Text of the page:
OTHER JOIN TYPES
The above joins can be recognised by the keywords that you use to define them (if I’ve missed anything, please leave a comment). The following joins cannot:

SELF JOIN
This doesn’t have any special syntax; it just means that a single table appears twice in the join. Columns in the table are tested against other columns from the same table.

SEMI-JOINS
I’m not aware of any database which implements an explicit semi-join. They don’t really look like joins, because they’re usually constructed with the second table in a sub-query (probably wrapped in an EXISTS function). The “semi” join title refers to the fact that rows are only returned from the main table, not (of course) from the sub-query. This means that a row in the main table appears only once, even if it’s matched several times in the sub-query. You’ll find references to “left” and “right” semi-joins, but this seems pointless if a sub-query is used to build it.

ANTI-JOIN
An anti-join is a specialised type of semi-join. Rows in the main table only appear if they are not matched in the sub-query.

IMPLEMENTATION JOINS
Merge joins, hash joins etc., are types that you won’t normally specify to solve business problems. They are different methods of executing the explicit JOIN that you did specify. For performance tuning, you can add “hints” to your query suggesting that the optimiser utilise one of these join types.

RUNNING THE SAMPLE CODE
Set your sql client to return rows as text so that the PRINT statements output text above each set of results.

Code Samples
/*
DROP TABLE #Left
DROP TABLE #RIGHT
DROP TABLE #RightChild
*/

SET NOCOUNT ON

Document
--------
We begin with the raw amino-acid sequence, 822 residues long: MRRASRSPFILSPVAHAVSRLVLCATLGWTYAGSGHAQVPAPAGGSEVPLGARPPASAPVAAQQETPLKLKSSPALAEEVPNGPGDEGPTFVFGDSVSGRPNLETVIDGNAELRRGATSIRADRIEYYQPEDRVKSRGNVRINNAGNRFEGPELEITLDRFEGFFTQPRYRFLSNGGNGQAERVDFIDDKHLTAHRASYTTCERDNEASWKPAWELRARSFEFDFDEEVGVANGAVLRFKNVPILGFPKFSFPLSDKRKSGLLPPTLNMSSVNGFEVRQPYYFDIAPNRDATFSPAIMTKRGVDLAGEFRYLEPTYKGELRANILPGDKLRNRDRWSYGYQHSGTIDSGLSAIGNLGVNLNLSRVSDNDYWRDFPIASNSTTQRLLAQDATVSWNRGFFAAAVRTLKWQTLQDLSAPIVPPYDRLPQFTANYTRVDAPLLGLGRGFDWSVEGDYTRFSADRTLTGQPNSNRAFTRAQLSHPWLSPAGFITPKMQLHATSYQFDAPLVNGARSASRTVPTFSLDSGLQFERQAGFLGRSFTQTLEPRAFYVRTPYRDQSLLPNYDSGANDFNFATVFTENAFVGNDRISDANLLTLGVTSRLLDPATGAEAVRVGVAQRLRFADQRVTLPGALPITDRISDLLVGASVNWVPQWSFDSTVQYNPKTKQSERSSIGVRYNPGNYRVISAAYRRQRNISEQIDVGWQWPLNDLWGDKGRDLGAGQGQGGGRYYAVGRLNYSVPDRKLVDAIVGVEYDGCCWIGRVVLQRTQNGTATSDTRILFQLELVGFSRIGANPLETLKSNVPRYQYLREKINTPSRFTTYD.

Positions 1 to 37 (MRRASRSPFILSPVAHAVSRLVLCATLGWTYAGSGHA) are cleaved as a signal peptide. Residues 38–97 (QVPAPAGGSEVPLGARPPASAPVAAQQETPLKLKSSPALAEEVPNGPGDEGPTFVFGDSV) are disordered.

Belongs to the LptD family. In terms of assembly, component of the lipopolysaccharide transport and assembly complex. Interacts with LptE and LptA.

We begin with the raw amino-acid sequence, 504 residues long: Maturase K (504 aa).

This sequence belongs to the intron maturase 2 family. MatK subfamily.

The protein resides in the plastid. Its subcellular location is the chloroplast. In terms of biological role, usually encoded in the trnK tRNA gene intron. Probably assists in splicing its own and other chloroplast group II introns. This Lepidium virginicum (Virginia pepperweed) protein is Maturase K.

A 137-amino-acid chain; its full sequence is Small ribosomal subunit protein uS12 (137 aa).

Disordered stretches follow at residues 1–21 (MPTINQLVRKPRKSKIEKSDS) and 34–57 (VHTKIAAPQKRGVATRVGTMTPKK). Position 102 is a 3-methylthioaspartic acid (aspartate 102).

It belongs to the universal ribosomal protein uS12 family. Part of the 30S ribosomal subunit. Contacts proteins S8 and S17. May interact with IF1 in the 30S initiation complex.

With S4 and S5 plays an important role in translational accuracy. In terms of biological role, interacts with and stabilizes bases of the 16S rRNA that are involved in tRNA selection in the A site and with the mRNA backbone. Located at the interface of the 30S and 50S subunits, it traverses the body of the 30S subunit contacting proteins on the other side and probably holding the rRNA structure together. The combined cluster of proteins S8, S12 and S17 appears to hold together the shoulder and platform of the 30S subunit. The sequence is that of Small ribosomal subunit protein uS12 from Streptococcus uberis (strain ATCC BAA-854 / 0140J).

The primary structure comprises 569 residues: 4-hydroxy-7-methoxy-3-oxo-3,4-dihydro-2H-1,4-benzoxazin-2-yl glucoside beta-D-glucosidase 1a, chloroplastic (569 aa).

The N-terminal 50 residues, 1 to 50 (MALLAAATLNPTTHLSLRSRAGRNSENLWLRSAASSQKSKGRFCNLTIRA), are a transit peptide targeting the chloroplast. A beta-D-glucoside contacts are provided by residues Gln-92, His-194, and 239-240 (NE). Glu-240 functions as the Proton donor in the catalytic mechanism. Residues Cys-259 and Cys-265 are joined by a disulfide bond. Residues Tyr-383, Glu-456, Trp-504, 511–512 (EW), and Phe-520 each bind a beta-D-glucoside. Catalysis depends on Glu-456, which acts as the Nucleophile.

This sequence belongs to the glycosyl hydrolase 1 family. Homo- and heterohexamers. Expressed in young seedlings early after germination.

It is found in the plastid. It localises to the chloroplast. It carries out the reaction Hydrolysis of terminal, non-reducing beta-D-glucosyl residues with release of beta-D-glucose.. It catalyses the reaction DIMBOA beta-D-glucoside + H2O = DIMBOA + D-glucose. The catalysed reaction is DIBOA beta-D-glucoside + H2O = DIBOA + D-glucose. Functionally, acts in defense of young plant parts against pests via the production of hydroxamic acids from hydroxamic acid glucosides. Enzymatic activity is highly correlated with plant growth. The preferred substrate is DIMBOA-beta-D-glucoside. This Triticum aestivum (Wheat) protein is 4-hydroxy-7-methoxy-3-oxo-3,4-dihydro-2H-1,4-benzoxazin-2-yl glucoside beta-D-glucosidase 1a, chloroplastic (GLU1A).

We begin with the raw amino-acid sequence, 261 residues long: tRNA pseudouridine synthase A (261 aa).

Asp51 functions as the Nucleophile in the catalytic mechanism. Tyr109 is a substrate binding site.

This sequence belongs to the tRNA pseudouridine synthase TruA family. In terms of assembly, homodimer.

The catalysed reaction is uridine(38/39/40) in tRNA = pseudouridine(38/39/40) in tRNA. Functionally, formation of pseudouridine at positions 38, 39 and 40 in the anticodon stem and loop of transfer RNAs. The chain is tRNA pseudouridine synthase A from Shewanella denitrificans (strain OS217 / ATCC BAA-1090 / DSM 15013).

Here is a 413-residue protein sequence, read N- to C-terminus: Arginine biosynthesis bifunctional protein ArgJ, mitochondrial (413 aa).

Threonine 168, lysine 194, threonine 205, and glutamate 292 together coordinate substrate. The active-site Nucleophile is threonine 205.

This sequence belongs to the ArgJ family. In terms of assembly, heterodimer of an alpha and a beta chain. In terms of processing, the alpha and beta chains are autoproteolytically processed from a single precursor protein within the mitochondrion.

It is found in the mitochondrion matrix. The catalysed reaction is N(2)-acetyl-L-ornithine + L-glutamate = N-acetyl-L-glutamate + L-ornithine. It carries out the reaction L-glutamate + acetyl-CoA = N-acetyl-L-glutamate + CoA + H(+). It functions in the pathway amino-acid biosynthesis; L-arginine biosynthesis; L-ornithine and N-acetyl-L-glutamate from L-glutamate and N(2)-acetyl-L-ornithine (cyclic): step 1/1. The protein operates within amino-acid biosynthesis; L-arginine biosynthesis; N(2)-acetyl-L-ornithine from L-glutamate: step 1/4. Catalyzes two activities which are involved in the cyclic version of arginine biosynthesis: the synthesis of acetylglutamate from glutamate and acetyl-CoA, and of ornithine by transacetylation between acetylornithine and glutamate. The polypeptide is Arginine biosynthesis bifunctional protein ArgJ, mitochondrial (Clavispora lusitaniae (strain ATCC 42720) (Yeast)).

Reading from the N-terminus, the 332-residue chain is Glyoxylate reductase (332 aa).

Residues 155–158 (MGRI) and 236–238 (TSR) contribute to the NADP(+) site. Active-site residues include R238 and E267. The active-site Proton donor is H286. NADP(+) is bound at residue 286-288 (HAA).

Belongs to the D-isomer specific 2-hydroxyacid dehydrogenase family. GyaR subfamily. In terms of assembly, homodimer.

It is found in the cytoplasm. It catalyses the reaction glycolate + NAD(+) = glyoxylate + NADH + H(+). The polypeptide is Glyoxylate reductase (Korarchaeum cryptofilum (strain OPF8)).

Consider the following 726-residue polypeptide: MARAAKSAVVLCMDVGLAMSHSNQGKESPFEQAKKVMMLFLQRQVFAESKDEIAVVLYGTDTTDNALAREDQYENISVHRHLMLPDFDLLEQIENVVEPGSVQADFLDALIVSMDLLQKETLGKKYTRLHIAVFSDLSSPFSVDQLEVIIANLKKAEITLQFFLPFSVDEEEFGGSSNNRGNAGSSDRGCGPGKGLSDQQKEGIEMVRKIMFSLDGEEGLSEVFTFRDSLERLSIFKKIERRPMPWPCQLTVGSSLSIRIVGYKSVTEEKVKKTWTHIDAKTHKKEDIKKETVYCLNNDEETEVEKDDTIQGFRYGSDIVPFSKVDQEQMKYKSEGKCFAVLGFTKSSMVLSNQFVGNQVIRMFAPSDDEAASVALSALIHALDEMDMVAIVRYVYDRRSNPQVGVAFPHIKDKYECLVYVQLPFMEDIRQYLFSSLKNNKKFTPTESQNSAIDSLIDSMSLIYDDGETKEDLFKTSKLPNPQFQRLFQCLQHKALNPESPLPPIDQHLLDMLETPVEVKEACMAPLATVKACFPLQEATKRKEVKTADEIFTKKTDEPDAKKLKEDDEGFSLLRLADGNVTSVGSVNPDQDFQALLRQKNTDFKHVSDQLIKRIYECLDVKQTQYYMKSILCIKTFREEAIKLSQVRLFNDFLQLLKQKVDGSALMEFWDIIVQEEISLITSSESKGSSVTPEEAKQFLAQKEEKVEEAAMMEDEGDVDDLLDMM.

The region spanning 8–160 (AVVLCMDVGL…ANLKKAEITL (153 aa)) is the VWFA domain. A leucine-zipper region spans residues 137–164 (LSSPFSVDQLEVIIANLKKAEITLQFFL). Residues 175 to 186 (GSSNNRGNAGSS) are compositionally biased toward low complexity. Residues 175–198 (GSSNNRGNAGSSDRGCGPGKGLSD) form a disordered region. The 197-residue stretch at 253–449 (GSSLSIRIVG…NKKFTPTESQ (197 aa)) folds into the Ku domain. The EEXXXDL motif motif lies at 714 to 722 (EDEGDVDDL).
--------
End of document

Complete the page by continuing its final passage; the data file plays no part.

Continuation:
SELECT @@VERSION

CREATE TABLE #Left
(
KeyColumn char(1)
,DataColumn int
)

CREATE TABLE #Right
(
KeyColumn char(1)
,DataColumn int
)

CREATE TABLE #RightChild
(
KeyColumn char(1)
,DataColumn int
)

INSERT INTO #Left
(
KeyColumn
,DataColumn
)
VALUES
(
'a'
,1
)
,('b', 2)
,('c', 3)
,('d', 4)
,('e', 5)
,('f', 6)

INSERT INTO #Right
(
KeyColumn
,DataColumn
)
VALUES
(
'a'
,10
)
,('b', 20)
,('c', 30)
,('g', 40)
,('h', 50)
,('i', 60)

INSERT INTO #RightChild
(
KeyColumn
,DataColumn
)
VALUES
('a', 400)
,('b', 500)

--left join--
PRINT '(INNER) JOIN'
SELECT #L.*
,#R.*
FROM
#Left #L
JOIN #Right #R
ON #L.KeyColumn = #R.KeyColumn

PRINT 'LEFT OUTER JOIN'
SELECT #L.*
,#R.*
FROM
#Left #L
LEFT OUTER JOIN #Right #R
ON #L.KeyColumn = #R.KeyColumn

PRINT 'RIGHT OUTER JOIN'
SELECT #L.*
,#R.*
FROM
#Left #L
RIGHT OUTER JOIN #Right #R
ON #L.KeyColumn = #R.KeyColumn

PRINT 'CROSS JOIN'
SELECT #L.*
,#R.*
FROM
#Left #L
CROSS JOIN #Right #R

PRINT 'FULL JOIN'
SELECT #L.*
,#R.*
FROM #Left #L
FULL JOIN #Right #R
ON #L.KeyColumn = #R.KeyColumn

BEGIN TRY
EXEC('SELECT *FROM #L NATURAL JOIN #R')
END TRY
BEGIN CATCH
PRINT '---NATURAL JOIN NOT IMPLEMENTED IN SQL SERVER---'
PRINT ''
END CATCH
--SELF JOIN

PRINT 'MULTI-LEVEL JOINS******'
PRINT 'LEFT OUTER JOIN WITH INNER JOIN BELOW'
SELECT #L.*
,#R.*
,#RC.*
FROM #Left #L
LEFT OUTER JOIN #Right #R
ON #L.KeyColumn = #R.KeyColumn
JOIN #RightChild #RC
ON #R.KeyColumn = #RC.KeyColumn

PRINT 'LEFT OUTER JOIN WITH LEFT OUTER JOIN BELOW'
SELECT #L.*
,#R.*
,#RC.*
FROM #Left #L
LEFT OUTER JOIN #Right #R
ON #L.KeyColumn = #R.KeyColumn
LEFT OUTER JOIN #RightChild #RC
ON #R.KeyColumn = #RC.KeyColumn

PRINT 'LEFT OUTER JOIN WITH NESTED INNER JOIN'
SELECT #L.*
,#R.*
,#RC.*
FROM #Left #L
LEFT OUTER JOIN #Right #R
JOIN #RightChild #RC
ON #R.KeyColumn = #RC.KeyColumn
ON #L.KeyColumn = #R.KeyColumn

PRINT 'LEFT OUTER JOIN WITH DERIVED TABLE'
SELECT #L.*
,DT.*
FROM #Left #L
LEFT OUTER JOIN
(
SELECT #R.KeyColumn
,#R.DataColumn
,#RC.DataColumn As ChildDataColumn
FROM
#Right #R
JOIN #RightChild #RC
ON #R.KeyColumn = #RC.KeyColumn
) DT
ON #L.KeyColumn = DT.KeyColumn